**A2C. **The A2C is proposed to solve the training problem of PG by updating the policy in real time. It consists of two models: One is an actor network that outputs the policy, and the other is a critic network that measures how good the chosen action is in the given state. We can update the policy network π(*A*|*S*, θ) by maximizing the objective function:

where *A _{adv}*(

*S*,

*A*) is the advantage function defined as

To calculate advantages, we use another network, the critic network, with parameters *w* to model the state value function *V *(*s*|*w*), and we can update the critic network using gradient descent to minimize the temporal difference error:

The A2C is most useful if we are interested in continuous action spaces because we reduce the policy variance by using the advantage function and update the policy in real time. The training of A2C can be done synchronously or asynchronously (A3C). In this article, we adopt the synchronous approach and execute agents in parallel on multiple environments.

## EXPERIMENTS

### Description of Dataset

We use data on 50 ratio-adjusted continuous futures contracts from the CLC Database (2019). Our dataset ranges from 2005 to 2019 and consists of a variety of asset classes, including commodity, equity index, fixed income, and FX. A full breakdown of the dataset can be found in Appendix A. We retrain our model at every five years, using all data available up to that point to optimize the parameters. Model parameters are then fixed for the next five years to produce out-of-sample results. In total, our testing period is from 2011 to 2019.

### Baseline Algorithms

We compare our methods to the following baseline models including classical time-series momentum strategies:

• Long only

• Sign(R) (Moskowitz, Ooi, and Pedersen 2012; Lim, Zohren, and Roberts 2019): 10

• MACD signal (Baz et al. 2015) 11

where MACD

_{t}is defined in Equation 3. We can also take multiple signals with different time scales and average them to give a final indicator: 12where

*S*and_{k}*L*define short and long time scales, namely_{k}*S*∈ {8, 16, 32} and_{k}*L*_{k}∈ {24, 48, 96}, as done by Lim, Zohren, and Roberts (2019).

We compare the aforementioned baseline models with our RL algorithms, DQN, PG, and A2C. DQN and PG have discrete action spaces {−1, 0, 1}, and A2C has a continuous action space [−1, 1].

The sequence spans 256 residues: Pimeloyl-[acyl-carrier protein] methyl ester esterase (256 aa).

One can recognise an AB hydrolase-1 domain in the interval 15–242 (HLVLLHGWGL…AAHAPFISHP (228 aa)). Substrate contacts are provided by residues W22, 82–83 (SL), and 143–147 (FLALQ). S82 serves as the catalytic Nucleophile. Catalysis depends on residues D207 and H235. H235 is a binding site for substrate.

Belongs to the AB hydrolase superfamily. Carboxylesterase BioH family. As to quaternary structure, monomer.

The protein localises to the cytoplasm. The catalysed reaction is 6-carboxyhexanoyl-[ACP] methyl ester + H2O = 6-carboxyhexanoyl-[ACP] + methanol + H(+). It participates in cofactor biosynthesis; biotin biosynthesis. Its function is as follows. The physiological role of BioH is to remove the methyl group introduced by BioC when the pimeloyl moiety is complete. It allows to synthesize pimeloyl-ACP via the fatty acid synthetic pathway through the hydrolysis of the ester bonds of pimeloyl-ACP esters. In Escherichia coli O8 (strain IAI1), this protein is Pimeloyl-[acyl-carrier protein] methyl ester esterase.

### Training Schemes for RL

In our work, we use long short-term memory (LSTM) (Hochreiter and Schmidhuber 1997) neural networks to model both actor and critic networks. LSTMs are traditionally used in natural language processing, but many recent works have applied them to financial time series (Di Persio and Honchar 2016; Bao, Yue, and Rao 2017; Tsantekidis et al. 2017b; Fischer and Krauss 2018). In particular, the work of Lim, Zohren, and Roberts (2019) showed that LSTMs deliver superior performance on modeling daily financial data. We use two-layer LSTM networks with 64 and 32 units in all models, and leaky rectifying linear units (Leaky-ReLU) (Maas, Hannun, and Ng 2013) are used as activation functions. Because our dataset consists of different asset classes, we train a separate model for each asset class. It is a common practice to train models by grouping contracts within the same asset class, and we find it also improves our performance.

We list the value of hyperparameters for different RL algorithms in Exhibit 1. We denote the learning rates for critic and actor networks as α_{critic} and α_{actor}. The Adam optimizer (Kingma and Ba 2015) is used for training all networks, and batch size means the size of the minibatch used is in a gradient descent. As previously introduced, γ is the discounting factor and bp is the cost rate used in training. We can treat bp as a regularizing term; a large bp penalizes turnovers and lets agents maintain current trade positions. The memory size shows the size of the buffer for experience replay, and we update the parameters of our target network in DQN every τ steps.

### Procedures for Controlling Overfitting